The One Question Every Attorney Should Ask Their Clients


By: Nick Manty

Thursday, September 9, 2021

The One Question Every Attorney Should Ask Their Clients

This guest post was authored by Nick Manty, the Minneapolis and Salt Lake City Marketing Manager for Barnes & Thornburg LLP.

The Question

It can be difficult to find a natural way to ask for business without feeling like you're constantly selling.

While your ultimate goal may be to sell your services, it shouldn’t be the focus of these critical client conversations – at least not until you’ve discovered what the client needs and wants.

Enter the open-ended question. And my favorite variation:

What keeps you up at night?

This is a quick way to get to the root of your clients’ and prospective clients’ pain points. Asking this question instead of trying to sell a certain service allows you to listen to your clients’ actual needs, instead of making assumptions. It’s a more natural way to break into a conversation about your services and helps you connect on a personal level. But before you ask, be prepared for the unexpected, including problems that you might not be able to solve.

There are many other ways to open this dialogue:

  • What are your biggest pain points?
  • What regularly falls to the bottom of your task list?
  • How can we make your life easier?
  • How can we make you look better internally?1
  • What project are you most reluctant to work on and why?

When asking any of these, it’s important not to follow up with "...I can help with that…"

Give your client time to respond, and most importantly, listen. Remember the goal is to be client focused, and to inquire genuinely about their needs without giving them a hard sell.

What to Do with the Answers

Now that your client has opened up and told you what's causing them the most stress, what do you do with it?

This is where you have to get creative. Sometimes the answer aligns with your areas of expertise. If your client says "I really need help with my new employee handbook" and you're an employment attorney, great! If you're a tax attorney, this just got a little harder. The obvious answer is to refer the work to another attorney in your firm that has experience in the area.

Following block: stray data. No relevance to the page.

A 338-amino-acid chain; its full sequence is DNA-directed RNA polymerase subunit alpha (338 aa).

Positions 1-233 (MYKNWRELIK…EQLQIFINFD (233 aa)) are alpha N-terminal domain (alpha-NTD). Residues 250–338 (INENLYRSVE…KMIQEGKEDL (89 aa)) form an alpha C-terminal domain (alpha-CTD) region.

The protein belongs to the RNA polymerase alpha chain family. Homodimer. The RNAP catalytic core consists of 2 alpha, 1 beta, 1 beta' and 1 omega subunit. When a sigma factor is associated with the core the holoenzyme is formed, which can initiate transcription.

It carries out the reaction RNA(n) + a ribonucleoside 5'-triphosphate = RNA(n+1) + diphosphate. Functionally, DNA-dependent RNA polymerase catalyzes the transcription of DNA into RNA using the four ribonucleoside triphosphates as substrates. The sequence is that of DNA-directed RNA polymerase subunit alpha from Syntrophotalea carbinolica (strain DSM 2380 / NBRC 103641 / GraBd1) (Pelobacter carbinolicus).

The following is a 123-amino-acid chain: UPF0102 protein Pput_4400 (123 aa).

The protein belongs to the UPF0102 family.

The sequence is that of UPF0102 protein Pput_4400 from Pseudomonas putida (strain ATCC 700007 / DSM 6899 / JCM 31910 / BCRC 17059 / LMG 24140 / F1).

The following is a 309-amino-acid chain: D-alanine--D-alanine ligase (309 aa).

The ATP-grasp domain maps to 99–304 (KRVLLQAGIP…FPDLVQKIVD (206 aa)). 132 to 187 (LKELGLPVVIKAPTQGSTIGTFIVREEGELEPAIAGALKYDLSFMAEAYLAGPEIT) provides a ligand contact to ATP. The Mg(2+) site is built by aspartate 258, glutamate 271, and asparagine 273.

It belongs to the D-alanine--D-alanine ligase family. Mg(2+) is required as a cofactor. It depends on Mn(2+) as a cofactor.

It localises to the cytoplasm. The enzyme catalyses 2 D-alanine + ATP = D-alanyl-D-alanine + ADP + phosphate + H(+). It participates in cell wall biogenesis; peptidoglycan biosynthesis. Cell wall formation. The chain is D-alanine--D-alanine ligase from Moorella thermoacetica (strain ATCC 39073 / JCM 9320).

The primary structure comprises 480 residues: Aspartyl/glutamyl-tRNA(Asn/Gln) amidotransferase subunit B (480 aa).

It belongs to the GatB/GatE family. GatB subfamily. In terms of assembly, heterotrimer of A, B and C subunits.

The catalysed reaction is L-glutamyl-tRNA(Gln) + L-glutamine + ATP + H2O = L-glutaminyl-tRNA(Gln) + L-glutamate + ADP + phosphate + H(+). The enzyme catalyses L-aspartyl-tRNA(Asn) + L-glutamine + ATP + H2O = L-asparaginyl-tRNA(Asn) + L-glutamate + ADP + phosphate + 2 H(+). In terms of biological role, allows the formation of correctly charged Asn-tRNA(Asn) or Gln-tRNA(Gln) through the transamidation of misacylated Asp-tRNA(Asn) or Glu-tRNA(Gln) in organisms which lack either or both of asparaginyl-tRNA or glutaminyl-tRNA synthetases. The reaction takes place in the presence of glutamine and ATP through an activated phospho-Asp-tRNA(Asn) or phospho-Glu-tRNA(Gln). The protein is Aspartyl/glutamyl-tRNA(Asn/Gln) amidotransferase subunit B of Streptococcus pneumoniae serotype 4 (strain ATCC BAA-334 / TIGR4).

What to Do if Your Firm Can’t Help but Someone Else Can

If you can't do the kind of work your clients are asking for, you should refer it out to someone you trust at another firm. This is where keeping a robust professional network pays off. If you work in family law, find a tax and bankruptcy attorney you like and your clients can trust. As you continue to forge these connections, not only will you be providing your clients with a more holistic service, you'll likely also develop a great referral source of your own.

The same general principles apply outside of legal services as well. If your client needs a new bookkeeper or HR professional, you want to be able to make that connection. Having knowledge and contacts outside of the legal profession is integral when serving as the “hub” for others – and provides a unique value that clients don’t soon forget.

What to Do if You Can’t Help or Refer it Out

This will happen, especially when your clients rely on you as a trusted advisor. This is when you need to put on your listening hat and act in your capacity as a creative problem solver. Maybe you just need to be a sounding board or break out a white board and do some real brainstorming. If you can find a way to add value without trying to sell your services, you'll be their first call when they have work in your area.

Ask open ended questions that spark conversation, speak and listen proportionately (1 mouth, 2 ears), and know that generally, people like to engage with those that are genuinely interested in their/their businesses well-being. So be that genuine person that they grow to trust and rely on – for legal advice or for recommendations.

After studying psychology at the University of Minnesota, Nick Manty started working as a Firm Administrator for a boutique law firm specializing in bankruptcy and creditors' rights. In 2018 he joined Barnes & Thornburg as the Minneapolis and Salt Lake City Marketing Manager. At Barnes he oversees all marketing initiatives for the Minneapolis and Salt Lake City markets, working with a team of skilled professionals from across the country. In addition to his marketing work, Nick developed and oversees the firm's professional development program. He is also active in NALP, LMA, and the ALA. He recently concluded his term on the ALAMN’s board of directors and stepped into a national role on the organization’s chapter resource team where he advises local chapter leadership across the country. In his free time, he is an avid cyclist and enjoys training his dog, Cowboy.


1This one will get you lots of bonus points.

This post was written by a guest blogger. Although this article was thoroughly reviewed by NBI staff, the views, opinions and positions expressed within the post are those of the author alone and do not represent those of NBI. The accuracy, completeness and validity of any statements made within the post are not guaranteed. We accept no liability for any errors, omissions or representations.

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